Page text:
How do you eat your peas? Whole or soft? Parched or mushy? Black or green? Carlin or marrowfat? (We’re talking proper dried peas here, not those Johnny-come-lately immature fresh “garden pea” imposters*.)
Help us map the Great British Pea Line by completing our quick survey (here or below) to tell us how you like your peas and the place you think of as home.
As with so many aspects of Britain’s cultural identity, there’s a geographical divide in how we prefer to eat our peas – either mushy green marrowfats or parched whole black carlins (though the latter are often known by other names, including grey peas, black peas, maple peas or black badgers).
Mushy and parched peas are both surviving remnants of medieval and earlier British diets. Harvested in late summer, dried peas could be stored year-round and, with beans, were one of our main sources of protein. Peas and beans were eaten on a daily basis in dishes like pottage, the ancestor of today’s mushy and parched peas, and the cousin of the dhal, ful medames and refried beans eaten across the world.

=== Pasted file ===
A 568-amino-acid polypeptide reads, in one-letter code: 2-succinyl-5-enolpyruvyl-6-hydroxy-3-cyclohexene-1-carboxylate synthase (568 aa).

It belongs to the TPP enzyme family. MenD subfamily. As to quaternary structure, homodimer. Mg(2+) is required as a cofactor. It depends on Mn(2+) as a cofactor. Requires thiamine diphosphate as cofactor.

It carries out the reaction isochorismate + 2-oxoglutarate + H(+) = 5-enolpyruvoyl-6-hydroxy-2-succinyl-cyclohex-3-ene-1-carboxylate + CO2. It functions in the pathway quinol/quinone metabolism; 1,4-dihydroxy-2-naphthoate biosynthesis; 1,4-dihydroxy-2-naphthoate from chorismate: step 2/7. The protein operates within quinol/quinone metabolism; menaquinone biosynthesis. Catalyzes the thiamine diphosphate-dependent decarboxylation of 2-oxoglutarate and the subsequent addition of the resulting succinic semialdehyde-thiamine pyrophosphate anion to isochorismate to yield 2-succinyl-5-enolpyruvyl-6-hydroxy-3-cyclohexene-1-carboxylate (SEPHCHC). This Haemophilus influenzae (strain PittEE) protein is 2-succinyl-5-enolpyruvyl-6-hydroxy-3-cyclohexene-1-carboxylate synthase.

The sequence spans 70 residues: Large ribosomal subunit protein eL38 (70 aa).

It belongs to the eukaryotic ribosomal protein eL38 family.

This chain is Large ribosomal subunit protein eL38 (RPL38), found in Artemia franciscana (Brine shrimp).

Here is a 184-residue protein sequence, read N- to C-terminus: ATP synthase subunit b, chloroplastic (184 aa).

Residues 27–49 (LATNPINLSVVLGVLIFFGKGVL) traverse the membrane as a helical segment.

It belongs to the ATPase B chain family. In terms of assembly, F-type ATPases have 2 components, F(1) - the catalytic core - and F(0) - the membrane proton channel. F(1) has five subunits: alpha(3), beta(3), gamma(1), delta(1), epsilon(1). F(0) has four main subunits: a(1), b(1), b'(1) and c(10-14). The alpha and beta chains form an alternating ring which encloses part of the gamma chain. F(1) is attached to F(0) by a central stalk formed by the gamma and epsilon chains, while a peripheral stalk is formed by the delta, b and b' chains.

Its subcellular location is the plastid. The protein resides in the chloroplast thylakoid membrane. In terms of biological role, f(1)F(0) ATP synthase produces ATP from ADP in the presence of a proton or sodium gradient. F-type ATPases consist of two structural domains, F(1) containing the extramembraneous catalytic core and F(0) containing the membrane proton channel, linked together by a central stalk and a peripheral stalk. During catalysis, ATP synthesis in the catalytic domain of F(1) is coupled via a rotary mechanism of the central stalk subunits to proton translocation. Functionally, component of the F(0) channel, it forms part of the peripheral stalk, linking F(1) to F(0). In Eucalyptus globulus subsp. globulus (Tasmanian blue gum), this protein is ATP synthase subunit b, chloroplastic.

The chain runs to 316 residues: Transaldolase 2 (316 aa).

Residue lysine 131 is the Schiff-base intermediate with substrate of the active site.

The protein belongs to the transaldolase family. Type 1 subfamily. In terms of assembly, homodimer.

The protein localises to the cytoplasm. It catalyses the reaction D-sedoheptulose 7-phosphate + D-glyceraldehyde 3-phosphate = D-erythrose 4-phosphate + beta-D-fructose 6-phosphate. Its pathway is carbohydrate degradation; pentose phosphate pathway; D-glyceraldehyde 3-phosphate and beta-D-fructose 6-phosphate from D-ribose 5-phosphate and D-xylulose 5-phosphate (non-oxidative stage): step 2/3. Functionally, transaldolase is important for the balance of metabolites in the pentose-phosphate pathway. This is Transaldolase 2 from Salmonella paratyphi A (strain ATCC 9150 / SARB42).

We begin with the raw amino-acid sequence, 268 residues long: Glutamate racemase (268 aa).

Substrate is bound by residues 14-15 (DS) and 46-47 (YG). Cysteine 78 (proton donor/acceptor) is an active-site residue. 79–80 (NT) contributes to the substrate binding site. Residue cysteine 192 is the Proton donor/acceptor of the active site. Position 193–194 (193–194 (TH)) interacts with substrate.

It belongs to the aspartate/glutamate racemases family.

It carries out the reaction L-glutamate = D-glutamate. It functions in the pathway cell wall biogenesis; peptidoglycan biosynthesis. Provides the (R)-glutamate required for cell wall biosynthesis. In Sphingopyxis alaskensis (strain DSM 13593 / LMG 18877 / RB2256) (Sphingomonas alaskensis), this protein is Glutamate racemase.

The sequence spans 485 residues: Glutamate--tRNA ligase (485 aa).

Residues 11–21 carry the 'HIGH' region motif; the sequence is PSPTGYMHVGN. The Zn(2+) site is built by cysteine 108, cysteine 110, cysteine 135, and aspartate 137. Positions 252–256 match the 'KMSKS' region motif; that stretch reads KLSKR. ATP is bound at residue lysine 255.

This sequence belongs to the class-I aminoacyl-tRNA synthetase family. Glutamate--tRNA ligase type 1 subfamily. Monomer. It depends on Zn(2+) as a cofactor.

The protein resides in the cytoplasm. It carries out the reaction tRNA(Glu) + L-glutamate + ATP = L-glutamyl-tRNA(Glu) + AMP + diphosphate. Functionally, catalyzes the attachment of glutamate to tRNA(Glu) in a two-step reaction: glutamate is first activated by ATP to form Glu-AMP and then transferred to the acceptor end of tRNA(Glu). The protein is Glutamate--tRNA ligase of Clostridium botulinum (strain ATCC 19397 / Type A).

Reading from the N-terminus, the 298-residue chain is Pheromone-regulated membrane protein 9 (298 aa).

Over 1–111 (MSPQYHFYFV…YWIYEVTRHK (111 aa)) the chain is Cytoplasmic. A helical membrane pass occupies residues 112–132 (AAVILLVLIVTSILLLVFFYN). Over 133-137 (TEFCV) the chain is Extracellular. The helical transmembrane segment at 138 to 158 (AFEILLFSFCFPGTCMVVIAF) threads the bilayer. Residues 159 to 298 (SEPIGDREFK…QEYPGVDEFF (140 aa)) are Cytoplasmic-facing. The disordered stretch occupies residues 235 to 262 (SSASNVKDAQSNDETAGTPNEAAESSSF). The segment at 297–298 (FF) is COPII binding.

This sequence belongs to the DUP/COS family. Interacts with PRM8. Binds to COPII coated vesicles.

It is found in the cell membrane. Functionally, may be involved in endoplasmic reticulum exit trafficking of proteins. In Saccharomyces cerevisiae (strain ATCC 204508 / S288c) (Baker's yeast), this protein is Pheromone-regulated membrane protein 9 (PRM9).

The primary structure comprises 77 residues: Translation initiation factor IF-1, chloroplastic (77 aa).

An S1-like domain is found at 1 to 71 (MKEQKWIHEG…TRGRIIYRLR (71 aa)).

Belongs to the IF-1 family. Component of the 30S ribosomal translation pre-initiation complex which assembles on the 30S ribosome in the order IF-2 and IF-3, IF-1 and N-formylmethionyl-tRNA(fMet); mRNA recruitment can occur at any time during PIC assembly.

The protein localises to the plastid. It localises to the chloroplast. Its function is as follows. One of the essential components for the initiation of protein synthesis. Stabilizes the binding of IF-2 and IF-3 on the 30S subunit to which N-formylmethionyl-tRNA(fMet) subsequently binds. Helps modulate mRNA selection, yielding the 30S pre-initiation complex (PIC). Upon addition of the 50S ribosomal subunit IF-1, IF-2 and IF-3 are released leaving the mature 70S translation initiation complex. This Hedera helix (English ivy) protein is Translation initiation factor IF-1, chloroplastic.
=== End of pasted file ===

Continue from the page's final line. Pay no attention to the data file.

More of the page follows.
In Britain our preferences follow not so much a simple north-south split but differ either side of the south-west to north-east Severn-Trent line. Preston, the Black Country and North Yorkshire are firmly in the carlin pea camp, while Nottingham, Norwich and Newton Abbot are resolute bastions of mushy marrowfats.
Can you help us map the Great British Pea Line? Just fill in the simple form below to tell us how you like your peas and the place you think of as home. We’ll announce the first results on 10th November, International Mushy Pea Day.
*We've got nothing against fresh garden peas or petits pois. As sweet and succulent fresh summer delicacies they're a seasonal (or frozen) treat. But as they're picked when the peas are immature they lack the more complex flavours and full nutritional benefits of the fully mature dried peas.
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